• Through my stream of info on Twitter, he felt he knew me too. We had formed a connection that lead to friendship and trust (18)
  • Once somebody understands how the networking operates and the range of business benefits that exist beyond just money, it’s easy to make the decision to give it a chance.
6. Community
  • I was witnessing a real-time, global brain storming session! (4)
  • Twitter tribe (7)
  • questions to the world (21)
7. Strong, Weak and Latent Ties
  • Through my stream of info on Twitter, he felt he knew me too. We had formed a connection that lead to friendship and trust. (18)
  • The more followers the more potential interactions, the more opportunities to create business benefits.
8. Network vs. Networking
  • I made my first meaningful business connection. (4)
  • A torrent of links, humor, and insights came rushing to me every day as I learned to surround myself with thought leaders, teachers, and innovators. (5)
  • Like any smart networker, she had taken care to surround herself with people she could learn from. (6)
  • …the conditions were ripe for this connection because all three of us had systematically surrounded ourselves with people likely to want to know us, learn from us and help us. (12)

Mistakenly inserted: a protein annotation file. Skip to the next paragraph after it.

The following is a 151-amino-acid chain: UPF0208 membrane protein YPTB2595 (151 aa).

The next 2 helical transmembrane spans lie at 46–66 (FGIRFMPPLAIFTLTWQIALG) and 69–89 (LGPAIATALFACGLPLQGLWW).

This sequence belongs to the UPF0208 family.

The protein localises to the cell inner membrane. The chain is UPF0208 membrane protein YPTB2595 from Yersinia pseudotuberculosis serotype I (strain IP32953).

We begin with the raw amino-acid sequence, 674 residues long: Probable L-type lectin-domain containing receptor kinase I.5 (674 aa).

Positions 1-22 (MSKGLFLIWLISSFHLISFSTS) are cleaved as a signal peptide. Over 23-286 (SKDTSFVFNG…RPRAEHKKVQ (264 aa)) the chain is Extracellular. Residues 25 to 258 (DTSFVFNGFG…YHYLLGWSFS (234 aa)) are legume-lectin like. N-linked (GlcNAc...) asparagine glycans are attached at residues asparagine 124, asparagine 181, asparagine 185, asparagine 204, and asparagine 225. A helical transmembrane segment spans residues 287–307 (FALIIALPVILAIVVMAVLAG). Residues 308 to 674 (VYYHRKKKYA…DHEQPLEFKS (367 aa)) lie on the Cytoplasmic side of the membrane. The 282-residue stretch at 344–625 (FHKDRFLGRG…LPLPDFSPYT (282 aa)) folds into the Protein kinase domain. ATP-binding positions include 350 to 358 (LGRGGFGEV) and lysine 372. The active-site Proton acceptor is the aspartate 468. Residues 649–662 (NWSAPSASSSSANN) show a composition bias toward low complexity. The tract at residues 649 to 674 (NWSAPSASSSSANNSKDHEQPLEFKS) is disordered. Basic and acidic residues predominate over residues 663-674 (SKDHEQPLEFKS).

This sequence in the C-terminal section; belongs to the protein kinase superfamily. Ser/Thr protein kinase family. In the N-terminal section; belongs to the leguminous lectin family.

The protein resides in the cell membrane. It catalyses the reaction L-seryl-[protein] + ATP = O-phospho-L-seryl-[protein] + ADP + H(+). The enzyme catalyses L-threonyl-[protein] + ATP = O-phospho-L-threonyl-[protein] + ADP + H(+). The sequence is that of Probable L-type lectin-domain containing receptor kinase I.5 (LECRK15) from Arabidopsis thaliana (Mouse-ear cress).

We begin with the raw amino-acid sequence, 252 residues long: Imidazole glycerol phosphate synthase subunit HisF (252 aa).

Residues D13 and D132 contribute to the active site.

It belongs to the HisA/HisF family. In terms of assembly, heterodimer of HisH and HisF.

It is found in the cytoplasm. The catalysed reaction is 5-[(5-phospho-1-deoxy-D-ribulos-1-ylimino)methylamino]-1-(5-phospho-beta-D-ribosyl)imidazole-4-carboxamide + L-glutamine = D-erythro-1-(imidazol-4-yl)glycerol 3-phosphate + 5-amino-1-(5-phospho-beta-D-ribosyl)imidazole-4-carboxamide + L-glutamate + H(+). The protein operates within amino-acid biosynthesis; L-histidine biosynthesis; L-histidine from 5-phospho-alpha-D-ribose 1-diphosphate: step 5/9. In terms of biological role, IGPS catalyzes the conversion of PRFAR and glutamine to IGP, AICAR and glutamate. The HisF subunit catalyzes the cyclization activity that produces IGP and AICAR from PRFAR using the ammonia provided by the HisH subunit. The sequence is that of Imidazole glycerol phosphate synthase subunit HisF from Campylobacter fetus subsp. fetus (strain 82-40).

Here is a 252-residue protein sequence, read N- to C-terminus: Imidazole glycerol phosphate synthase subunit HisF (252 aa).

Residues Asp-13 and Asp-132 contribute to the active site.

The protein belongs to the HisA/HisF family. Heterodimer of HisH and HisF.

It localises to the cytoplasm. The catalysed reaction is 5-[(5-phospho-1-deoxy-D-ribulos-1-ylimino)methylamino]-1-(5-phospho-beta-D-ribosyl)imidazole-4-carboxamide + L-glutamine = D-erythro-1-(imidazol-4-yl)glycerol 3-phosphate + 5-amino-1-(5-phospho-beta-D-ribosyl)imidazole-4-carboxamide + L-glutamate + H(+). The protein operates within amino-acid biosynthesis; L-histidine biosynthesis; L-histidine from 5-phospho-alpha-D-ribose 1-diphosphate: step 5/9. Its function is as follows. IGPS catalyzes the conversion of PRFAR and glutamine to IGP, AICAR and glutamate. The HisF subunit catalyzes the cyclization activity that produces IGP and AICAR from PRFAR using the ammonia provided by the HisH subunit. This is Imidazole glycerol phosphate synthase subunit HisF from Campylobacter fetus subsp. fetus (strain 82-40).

• Through my stream of info on Twitter, he felt he knew me too. We had formed a connection that lead to friendship and trust. (18)
8. Friends vs friends
  • I had recently moved our online relationship into an offline relationship when I met him for lunch in his home state…(8)
  • the more atoms you have in the tube, the better your chances that a reaction will occur! (12)
    • The more followers the more potential interactions, the more opportunities to create business benefits.
    • add users who are interested in the same topic as you. (29)
9. Performing identity